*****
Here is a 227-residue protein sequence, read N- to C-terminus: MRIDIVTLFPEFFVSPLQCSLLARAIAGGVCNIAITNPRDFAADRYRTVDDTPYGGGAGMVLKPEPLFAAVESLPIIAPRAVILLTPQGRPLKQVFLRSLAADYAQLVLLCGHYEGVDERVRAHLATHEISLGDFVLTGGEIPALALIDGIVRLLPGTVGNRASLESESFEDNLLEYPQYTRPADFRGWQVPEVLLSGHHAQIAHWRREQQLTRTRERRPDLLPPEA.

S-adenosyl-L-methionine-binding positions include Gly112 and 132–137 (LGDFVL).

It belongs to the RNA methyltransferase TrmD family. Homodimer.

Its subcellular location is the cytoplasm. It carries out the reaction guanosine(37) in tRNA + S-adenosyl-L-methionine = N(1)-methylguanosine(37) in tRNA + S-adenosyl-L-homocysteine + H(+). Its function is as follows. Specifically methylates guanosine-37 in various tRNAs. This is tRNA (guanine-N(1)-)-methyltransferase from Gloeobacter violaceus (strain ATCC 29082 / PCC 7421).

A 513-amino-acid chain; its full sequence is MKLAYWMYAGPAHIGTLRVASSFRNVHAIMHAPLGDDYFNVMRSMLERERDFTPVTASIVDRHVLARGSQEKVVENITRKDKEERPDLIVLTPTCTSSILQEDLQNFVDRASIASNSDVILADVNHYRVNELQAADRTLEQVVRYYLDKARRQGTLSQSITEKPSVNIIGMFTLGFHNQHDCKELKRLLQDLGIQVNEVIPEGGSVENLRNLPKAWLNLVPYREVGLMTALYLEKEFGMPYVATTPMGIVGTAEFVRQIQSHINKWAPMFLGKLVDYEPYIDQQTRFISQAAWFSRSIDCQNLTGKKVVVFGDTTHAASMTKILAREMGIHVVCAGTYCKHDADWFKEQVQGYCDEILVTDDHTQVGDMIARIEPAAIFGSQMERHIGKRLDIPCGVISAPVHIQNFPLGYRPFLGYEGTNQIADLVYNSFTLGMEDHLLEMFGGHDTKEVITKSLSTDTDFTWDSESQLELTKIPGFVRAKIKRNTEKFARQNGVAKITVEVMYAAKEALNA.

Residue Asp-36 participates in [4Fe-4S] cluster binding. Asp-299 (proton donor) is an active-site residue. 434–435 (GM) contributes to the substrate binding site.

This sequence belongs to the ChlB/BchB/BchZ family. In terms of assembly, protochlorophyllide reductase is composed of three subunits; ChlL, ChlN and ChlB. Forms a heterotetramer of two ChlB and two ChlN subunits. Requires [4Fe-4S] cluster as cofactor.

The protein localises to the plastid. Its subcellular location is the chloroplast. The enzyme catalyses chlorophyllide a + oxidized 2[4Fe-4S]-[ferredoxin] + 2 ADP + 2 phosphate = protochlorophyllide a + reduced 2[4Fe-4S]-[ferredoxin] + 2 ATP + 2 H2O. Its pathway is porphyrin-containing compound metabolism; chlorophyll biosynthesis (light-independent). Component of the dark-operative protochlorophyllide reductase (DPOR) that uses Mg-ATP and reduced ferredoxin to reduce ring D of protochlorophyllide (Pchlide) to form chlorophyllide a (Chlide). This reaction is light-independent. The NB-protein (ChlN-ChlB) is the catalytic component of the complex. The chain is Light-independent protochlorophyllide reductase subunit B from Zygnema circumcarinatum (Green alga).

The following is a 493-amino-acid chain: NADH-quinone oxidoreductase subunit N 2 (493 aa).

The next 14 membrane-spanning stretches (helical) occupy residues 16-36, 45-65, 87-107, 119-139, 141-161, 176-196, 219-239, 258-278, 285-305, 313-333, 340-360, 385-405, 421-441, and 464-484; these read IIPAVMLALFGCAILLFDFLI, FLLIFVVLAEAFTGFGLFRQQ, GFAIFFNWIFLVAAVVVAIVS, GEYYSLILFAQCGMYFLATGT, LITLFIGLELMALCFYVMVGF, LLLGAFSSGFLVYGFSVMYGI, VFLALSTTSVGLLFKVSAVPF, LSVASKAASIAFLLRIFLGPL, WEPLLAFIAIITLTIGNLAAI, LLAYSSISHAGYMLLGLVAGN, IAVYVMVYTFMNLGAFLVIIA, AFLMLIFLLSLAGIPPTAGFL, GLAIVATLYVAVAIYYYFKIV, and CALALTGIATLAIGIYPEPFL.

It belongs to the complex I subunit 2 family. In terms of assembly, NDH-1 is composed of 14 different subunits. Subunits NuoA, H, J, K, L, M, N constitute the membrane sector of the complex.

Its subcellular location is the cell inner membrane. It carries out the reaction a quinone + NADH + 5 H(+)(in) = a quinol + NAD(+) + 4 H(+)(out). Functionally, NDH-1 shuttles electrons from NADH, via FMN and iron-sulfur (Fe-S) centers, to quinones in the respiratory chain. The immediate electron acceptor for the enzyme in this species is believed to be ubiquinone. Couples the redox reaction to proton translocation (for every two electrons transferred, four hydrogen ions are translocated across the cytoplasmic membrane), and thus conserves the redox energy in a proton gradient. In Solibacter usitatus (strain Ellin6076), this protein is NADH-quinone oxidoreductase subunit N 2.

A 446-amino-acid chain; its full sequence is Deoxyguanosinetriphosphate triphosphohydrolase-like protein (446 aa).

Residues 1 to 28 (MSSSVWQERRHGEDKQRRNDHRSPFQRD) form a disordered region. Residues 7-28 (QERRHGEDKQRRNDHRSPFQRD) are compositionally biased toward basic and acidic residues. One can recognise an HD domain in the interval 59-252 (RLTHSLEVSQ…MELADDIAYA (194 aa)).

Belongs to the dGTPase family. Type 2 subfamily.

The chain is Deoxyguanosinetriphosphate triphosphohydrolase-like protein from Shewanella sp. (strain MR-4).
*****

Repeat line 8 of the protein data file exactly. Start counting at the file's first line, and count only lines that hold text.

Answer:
The protein localises to the plastid. Its subcellular location is the chloroplast. The enzyme catalyses chlorophyllide a + oxidized 2[4Fe-4S]-[ferredoxin] + 2 ADP + 2 phosphate = protochlorophyllide a + reduced 2[4Fe-4S]-[ferredoxin] + 2 ATP + 2 H2O. Its pathway is porphyrin-containing compound metabolism; chlorophyll biosynthesis (light-independent). Component of the dark-operative protochlorophyllide reductase (DPOR) that uses Mg-ATP and reduced ferredoxin to reduce ring D of protochlorophyllide (Pchlide) to form chlorophyllide a (Chlide). This reaction is light-independent. The NB-protein (ChlN-ChlB) is the catalytic component of the complex. The chain is Light-independent protochlorophyllide reductase subunit B from Zygnema circumcarinatum (Green alga).